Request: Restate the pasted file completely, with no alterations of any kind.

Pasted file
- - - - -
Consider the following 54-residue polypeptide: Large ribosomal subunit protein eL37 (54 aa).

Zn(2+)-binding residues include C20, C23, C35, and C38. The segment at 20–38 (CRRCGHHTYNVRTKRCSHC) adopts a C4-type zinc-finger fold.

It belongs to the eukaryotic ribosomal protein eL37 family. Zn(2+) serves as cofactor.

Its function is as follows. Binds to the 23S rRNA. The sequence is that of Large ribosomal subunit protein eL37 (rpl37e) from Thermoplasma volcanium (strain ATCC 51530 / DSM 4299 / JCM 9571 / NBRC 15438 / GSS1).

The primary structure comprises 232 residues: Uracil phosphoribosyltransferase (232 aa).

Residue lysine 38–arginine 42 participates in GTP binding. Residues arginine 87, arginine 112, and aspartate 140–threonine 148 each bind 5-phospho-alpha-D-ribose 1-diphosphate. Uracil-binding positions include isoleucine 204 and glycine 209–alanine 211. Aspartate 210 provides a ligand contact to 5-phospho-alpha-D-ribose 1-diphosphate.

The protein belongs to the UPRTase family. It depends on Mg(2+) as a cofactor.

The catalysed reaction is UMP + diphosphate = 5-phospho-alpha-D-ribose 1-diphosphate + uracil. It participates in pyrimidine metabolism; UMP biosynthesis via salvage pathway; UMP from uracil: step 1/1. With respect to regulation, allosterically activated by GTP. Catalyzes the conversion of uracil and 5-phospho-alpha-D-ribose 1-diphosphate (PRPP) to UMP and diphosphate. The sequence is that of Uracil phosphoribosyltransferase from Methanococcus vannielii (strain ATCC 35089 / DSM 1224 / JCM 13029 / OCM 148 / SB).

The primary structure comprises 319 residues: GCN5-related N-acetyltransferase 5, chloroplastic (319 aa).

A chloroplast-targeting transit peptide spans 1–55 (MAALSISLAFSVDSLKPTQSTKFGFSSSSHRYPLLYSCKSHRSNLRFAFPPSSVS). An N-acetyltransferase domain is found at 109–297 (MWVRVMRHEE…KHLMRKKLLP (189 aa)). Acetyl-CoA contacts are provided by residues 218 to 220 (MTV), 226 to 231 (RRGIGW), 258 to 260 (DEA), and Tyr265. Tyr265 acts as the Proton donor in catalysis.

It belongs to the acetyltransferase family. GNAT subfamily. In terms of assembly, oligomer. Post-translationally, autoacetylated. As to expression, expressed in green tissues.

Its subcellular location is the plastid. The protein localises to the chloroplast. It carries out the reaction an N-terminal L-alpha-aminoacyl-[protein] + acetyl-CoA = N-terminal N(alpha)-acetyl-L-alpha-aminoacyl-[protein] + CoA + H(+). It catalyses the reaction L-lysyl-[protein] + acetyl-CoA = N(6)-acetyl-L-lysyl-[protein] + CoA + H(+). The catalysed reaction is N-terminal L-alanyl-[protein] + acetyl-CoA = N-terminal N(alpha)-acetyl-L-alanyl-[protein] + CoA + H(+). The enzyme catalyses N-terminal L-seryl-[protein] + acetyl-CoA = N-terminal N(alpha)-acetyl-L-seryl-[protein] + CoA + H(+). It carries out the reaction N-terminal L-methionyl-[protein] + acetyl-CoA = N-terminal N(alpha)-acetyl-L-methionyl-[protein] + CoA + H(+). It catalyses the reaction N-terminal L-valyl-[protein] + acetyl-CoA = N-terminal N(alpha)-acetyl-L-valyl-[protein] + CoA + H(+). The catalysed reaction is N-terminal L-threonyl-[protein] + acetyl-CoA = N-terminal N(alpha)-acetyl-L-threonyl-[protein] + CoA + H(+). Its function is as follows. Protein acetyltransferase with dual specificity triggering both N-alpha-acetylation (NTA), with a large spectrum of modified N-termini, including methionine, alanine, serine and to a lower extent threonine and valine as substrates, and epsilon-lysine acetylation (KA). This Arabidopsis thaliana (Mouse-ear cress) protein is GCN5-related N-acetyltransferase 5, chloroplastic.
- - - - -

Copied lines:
Consider the following 54-residue polypeptide: Large ribosomal subunit protein eL37 (54 aa).

Zn(2+)-binding residues include C20, C23, C35, and C38. The segment at 20–38 (CRRCGHHTYNVRTKRCSHC) adopts a C4-type zinc-finger fold.

It belongs to the eukaryotic ribosomal protein eL37 family. Zn(2+) serves as cofactor.

Its function is as follows. Binds to the 23S rRNA. The sequence is that of Large ribosomal subunit protein eL37 (rpl37e) from Thermoplasma volcanium (strain ATCC 51530 / DSM 4299 / JCM 9571 / NBRC 15438 / GSS1).

The primary structure comprises 232 residues: Uracil phosphoribosyltransferase (232 aa).

Residue lysine 38–arginine 42 participates in GTP binding. Residues arginine 87, arginine 112, and aspartate 140–threonine 148 each bind 5-phospho-alpha-D-ribose 1-diphosphate. Uracil-binding positions include isoleucine 204 and glycine 209–alanine 211. Aspartate 210 provides a ligand contact to 5-phospho-alpha-D-ribose 1-diphosphate.

The protein belongs to the UPRTase family. It depends on Mg(2+) as a cofactor.

The catalysed reaction is UMP + diphosphate = 5-phospho-alpha-D-ribose 1-diphosphate + uracil. It participates in pyrimidine metabolism; UMP biosynthesis via salvage pathway; UMP from uracil: step 1/1. With respect to regulation, allosterically activated by GTP. Catalyzes the conversion of uracil and 5-phospho-alpha-D-ribose 1-diphosphate (PRPP) to UMP and diphosphate. The sequence is that of Uracil phosphoribosyltransferase from Methanococcus vannielii (strain ATCC 35089 / DSM 1224 / JCM 13029 / OCM 148 / SB).

The primary structure comprises 319 residues: GCN5-related N-acetyltransferase 5, chloroplastic (319 aa).

A chloroplast-targeting transit peptide spans 1–55 (MAALSISLAFSVDSLKPTQSTKFGFSSSSHRYPLLYSCKSHRSNLRFAFPPSSVS). An N-acetyltransferase domain is found at 109–297 (MWVRVMRHEE…KHLMRKKLLP (189 aa)). Acetyl-CoA contacts are provided by residues 218 to 220 (MTV), 226 to 231 (RRGIGW), 258 to 260 (DEA), and Tyr265. Tyr265 acts as the Proton donor in catalysis.

It belongs to the acetyltransferase family. GNAT subfamily. In terms of assembly, oligomer. Post-translationally, autoacetylated. As to expression, expressed in green tissues.

Its subcellular location is the plastid. The protein localises to the chloroplast. It carries out the reaction an N-terminal L-alpha-aminoacyl-[protein] + acetyl-CoA = N-terminal N(alpha)-acetyl-L-alpha-aminoacyl-[protein] + CoA + H(+). It catalyses the reaction L-lysyl-[protein] + acetyl-CoA = N(6)-acetyl-L-lysyl-[protein] + CoA + H(+). The catalysed reaction is N-terminal L-alanyl-[protein] + acetyl-CoA = N-terminal N(alpha)-acetyl-L-alanyl-[protein] + CoA + H(+). The enzyme catalyses N-terminal L-seryl-[protein] + acetyl-CoA = N-terminal N(alpha)-acetyl-L-seryl-[protein] + CoA + H(+). It carries out the reaction N-terminal L-methionyl-[protein] + acetyl-CoA = N-terminal N(alpha)-acetyl-L-methionyl-[protein] + CoA + H(+). It catalyses the reaction N-terminal L-valyl-[protein] + acetyl-CoA = N-terminal N(alpha)-acetyl-L-valyl-[protein] + CoA + H(+). The catalysed reaction is N-terminal L-threonyl-[protein] + acetyl-CoA = N-terminal N(alpha)-acetyl-L-threonyl-[protein] + CoA + H(+). Its function is as follows. Protein acetyltransferase with dual specificity triggering both N-alpha-acetylation (NTA), with a large spectrum of modified N-termini, including methionine, alanine, serine and to a lower extent threonine and valine as substrates, and epsilon-lysine acetylation (KA). This Arabidopsis thaliana (Mouse-ear cress) protein is GCN5-related N-acetyltransferase 5, chloroplastic.